Have one to sell? Sell yours here
Sorry, this item is not available in
Image not available for
Colour:
Image not available

 
Tell the Publisher!
I’d like to read this book on Kindle

Don't have a Kindle? Get your Kindle here, or download a FREE Kindle Reading App.

Essays in Persuasion [Paperback]

John Maynard Keynes
5.0 out of 5 stars  See all reviews (4 customer reviews)

Available from these sellers.


Formats

Amazon Price New from Used from
Hardcover --  
Paperback £6.19  
Paperback, 6 Jan 2009 --  
Unknown Binding --  
Amazon.co.uk Trade-In Store
Did you know you can use your mobile to trade in your unwanted books for an Amazon.co.uk Gift Card to spend on the things you want? Visit the Books Trade-In Store for more details or check out the Trade-In Amazon Mobile App Guidelines on how to trade in using a smartphone. Learn more.

Book Description

6 Jan 2009
Most of the essays in this book were first collected together in October 1931, immediately after Britain had left the gold standard. They reflected Keynes's attempts over the previous dozen years to influence public opinion and policy over the Treaty of Versailles, over which he had resigned from the Treasury in June 1919, reparations and inter-allied war debts, stabilisation policy, the gold standard and the shape of liberal politics in Britain. In 1972 the essays were reprinted but with the full texts of the pamphlets he had included — Can Lloyd George Do it?, The Economic Consequences of Mr. Churchill, A Short View of Russia, and The End of Laissez Faire. At that time, the full texts of his of his two post-1931 pamphlets — The Means to Prosperity and How to Pay for the War — were added. As a result the book contains examples of Keynes's finest writing on economic policy and politics.
--This text refers to an alternate Paperback edition.


Product details

  • Paperback: 384 pages
  • Publisher: W. W. Norton & Company (6 Jan 2009)
  • Language: English
  • ISBN-10: 0393001903
  • ISBN-13: 978-0393001907
  • Product Dimensions: 19.7 x 12.9 x 2.3 cm
  • Average Customer Review: 5.0 out of 5 stars  See all reviews (4 customer reviews)
  • Amazon Bestsellers Rank: 499,228 in Books (See Top 100 in Books)

More About the Author

Discover books, learn about writers, and more.

Product Description

Book Description

This new edition of Keynes' classic text includes an Introduction by Donald Moggridge --This text refers to an alternate Paperback edition.

About the Author


DONALD MOGGRIDGE is Emeritus Professor of Economics at the University of Toronto. He was educated at Toronto and Cambridge. He was an editor of the Royal Economic Society's edition of The Collected Writings of John Maynard Keynes and has written extensively on Keynes and the history of economic policy in the inter-war period. --This text refers to an alternate Paperback edition.

Inside This Book (Learn More)
First Sentence
THE power to become habituated to his surroundings is a marked characteristic of mankind. Read the first page
Explore More
Concordance
Browse Sample Pages
Front Cover | Copyright | Table of Contents | Excerpt | Back Cover
Search inside this book:

What Other Items Do Customers Buy After Viewing This Item?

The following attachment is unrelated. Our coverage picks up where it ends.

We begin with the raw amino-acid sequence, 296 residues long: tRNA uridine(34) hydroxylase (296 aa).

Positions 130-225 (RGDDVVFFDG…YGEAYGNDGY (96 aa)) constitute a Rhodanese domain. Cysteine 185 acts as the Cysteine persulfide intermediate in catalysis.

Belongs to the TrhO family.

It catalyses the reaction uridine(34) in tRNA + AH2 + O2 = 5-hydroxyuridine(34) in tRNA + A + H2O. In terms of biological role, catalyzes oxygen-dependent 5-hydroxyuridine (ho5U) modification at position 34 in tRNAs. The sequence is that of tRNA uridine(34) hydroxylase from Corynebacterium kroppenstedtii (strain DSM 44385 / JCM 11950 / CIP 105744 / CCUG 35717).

Customer Reviews

4 star
0
3 star
0
2 star
0
1 star
0
5.0 out of 5 stars
5.0 out of 5 stars
Most Helpful Customer Reviews
7 of 7 people found the following review helpful
5.0 out of 5 stars Crash course in economics 18 Sep 2009
By reader 451 TOP 1000 REVIEWER
Format:Paperback|Verified Purchase
Essays in Persuasion are a collection of articles and public letters published by Keynes in the 1920s and 30s. They treat mostly of economic subjects, beginning with the Versailles reparations and moving on to monetary manners, especially the return to gold, though the last fifth of the book is dedicated to political discussion (Keynes's view of Communism, the Liberal Party, hopes for a new culture in a future world of abundance...). They are a pleasure to read, spelled out with elegance and common sense and filled with humorous quips and witticisms.

This compendium is for anyone who doesn't have the skills or patience to read Keynes's General Theory. It lays out the essentials of Keynesian economic thinking, in particular on inflation and unemployment, while in passing making clear a number of economic terms and issues - for example how the gold standard worked and why, and the difference with the gold `exchange' standard, something that had completely escaped me. The Essays do require a minimal understanding of economic factors (interest and exchange rates, state and trade budgets, and how they relate), but they are not technical in style and are told in plain words; Keynes's public, after all, was the average newsreader or politician. A basic historical baggage also helps: why reparations were a difficult issue, the American loans, deflation and the incipient depression; here a good introduction is perhaps lacking. Nevertheless, this is accessible to all with this minimum culture, and it is both excellent economic education and mental exercise.

Finally, Keynes was a humanist, as the Essays show. He was the antithesis of the dry and unfeeling economist, and this makes for a refreshing and uplifting work.
Read more ›
Was this review helpful to you?
5 of 5 people found the following review helpful
5.0 out of 5 stars More successful in prophecy than persuasion? 27 May 2009
By Graham Mummery TOP 1000 REVIEWER
Format:Paperback|Verified Purchase
In the introduction, Keynes humorously describes these writings as "croakings of a Cassandra more successful in prophesy than persuasion." And it is astonishing how right, with hindsight, he often was.

The books consists in the main of articles published in magazines and periodicals. The General Theory of Employment, Interest and Money may be more famous. It is more easily available. Yet it is not nearly as readable as this.

There are essays on the Treaty of Versailles additional to his famous Economic Consequences of Peace, The. There are his writings on the gold standard and why it needed to be abandoned. All these are of interest to those of us interested in economic history. Yet the general reader will probably enjoy most the essays at the end of the books on politics, Russia under the communists, the End of Laissez-Faire and one where he looks into the long term economic future. These latter are as timeless as it is possible for economic writings to be.

All of these, whether one agrees or not, provide fascinating insights into the issues. Here perhaps lies the greatest pleasure in reading this book. Keynes was one of the great minds of the twentieth century. Here one can encounters it at its most acute. Keynes has a reputation among economists for the beauty and elegance of his writing. In this book he lives up to it.
Comment |